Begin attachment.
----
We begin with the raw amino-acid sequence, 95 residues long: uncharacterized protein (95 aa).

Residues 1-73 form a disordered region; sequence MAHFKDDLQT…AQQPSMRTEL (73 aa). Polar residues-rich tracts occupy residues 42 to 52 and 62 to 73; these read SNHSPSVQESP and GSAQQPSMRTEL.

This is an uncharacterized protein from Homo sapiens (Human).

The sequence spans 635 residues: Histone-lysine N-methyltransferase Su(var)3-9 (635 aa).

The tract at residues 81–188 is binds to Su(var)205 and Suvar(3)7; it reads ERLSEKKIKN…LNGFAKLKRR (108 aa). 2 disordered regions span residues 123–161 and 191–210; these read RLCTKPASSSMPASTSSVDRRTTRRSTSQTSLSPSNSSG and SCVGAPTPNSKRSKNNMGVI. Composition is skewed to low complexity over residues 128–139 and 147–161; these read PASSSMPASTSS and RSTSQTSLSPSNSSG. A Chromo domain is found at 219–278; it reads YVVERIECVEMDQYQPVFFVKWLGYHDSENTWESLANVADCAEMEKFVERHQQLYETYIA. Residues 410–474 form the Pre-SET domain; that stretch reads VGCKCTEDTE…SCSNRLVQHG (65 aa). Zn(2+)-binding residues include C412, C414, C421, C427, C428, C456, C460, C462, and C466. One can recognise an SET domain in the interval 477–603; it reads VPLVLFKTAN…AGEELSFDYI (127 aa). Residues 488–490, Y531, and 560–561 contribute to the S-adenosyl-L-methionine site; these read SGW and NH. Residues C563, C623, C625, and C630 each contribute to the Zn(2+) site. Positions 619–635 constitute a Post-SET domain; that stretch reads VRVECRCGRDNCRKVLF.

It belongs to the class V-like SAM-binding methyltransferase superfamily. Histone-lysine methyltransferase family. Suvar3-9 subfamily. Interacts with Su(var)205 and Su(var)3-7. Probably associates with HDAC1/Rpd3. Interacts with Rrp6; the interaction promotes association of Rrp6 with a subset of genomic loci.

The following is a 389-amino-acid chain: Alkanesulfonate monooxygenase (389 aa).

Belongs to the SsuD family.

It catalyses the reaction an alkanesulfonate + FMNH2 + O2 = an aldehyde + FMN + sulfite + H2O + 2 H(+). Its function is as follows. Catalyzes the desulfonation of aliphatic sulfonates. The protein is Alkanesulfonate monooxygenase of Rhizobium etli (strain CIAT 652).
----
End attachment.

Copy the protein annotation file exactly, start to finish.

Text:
We begin with the raw amino-acid sequence, 95 residues long: uncharacterized protein (95 aa).

Residues 1-73 form a disordered region; sequence MAHFKDDLQT…AQQPSMRTEL (73 aa). Polar residues-rich tracts occupy residues 42 to 52 and 62 to 73; these read SNHSPSVQESP and GSAQQPSMRTEL.

This is an uncharacterized protein from Homo sapiens (Human).

The sequence spans 635 residues: Histone-lysine N-methyltransferase Su(var)3-9 (635 aa).

The tract at residues 81–188 is binds to Su(var)205 and Suvar(3)7; it reads ERLSEKKIKN…LNGFAKLKRR (108 aa). 2 disordered regions span residues 123–161 and 191–210; these read RLCTKPASSSMPASTSSVDRRTTRRSTSQTSLSPSNSSG and SCVGAPTPNSKRSKNNMGVI. Composition is skewed to low complexity over residues 128–139 and 147–161; these read PASSSMPASTSS and RSTSQTSLSPSNSSG. A Chromo domain is found at 219–278; it reads YVVERIECVEMDQYQPVFFVKWLGYHDSENTWESLANVADCAEMEKFVERHQQLYETYIA. Residues 410–474 form the Pre-SET domain; that stretch reads VGCKCTEDTE…SCSNRLVQHG (65 aa). Zn(2+)-binding residues include C412, C414, C421, C427, C428, C456, C460, C462, and C466. One can recognise an SET domain in the interval 477–603; it reads VPLVLFKTAN…AGEELSFDYI (127 aa). Residues 488–490, Y531, and 560–561 contribute to the S-adenosyl-L-methionine site; these read SGW and NH. Residues C563, C623, C625, and C630 each contribute to the Zn(2+) site. Positions 619–635 constitute a Post-SET domain; that stretch reads VRVECRCGRDNCRKVLF.

It belongs to the class V-like SAM-binding methyltransferase superfamily. Histone-lysine methyltransferase family. Suvar3-9 subfamily. Interacts with Su(var)205 and Su(var)3-7. Probably associates with HDAC1/Rpd3. Interacts with Rrp6; the interaction promotes association of Rrp6 with a subset of genomic loci.

The following is a 389-amino-acid chain: Alkanesulfonate monooxygenase (389 aa).

Belongs to the SsuD family.

It catalyses the reaction an alkanesulfonate + FMNH2 + O2 = an aldehyde + FMN + sulfite + H2O + 2 H(+). Its function is as follows. Catalyzes the desulfonation of aliphatic sulfonates. The protein is Alkanesulfonate monooxygenase of Rhizobium etli (strain CIAT 652).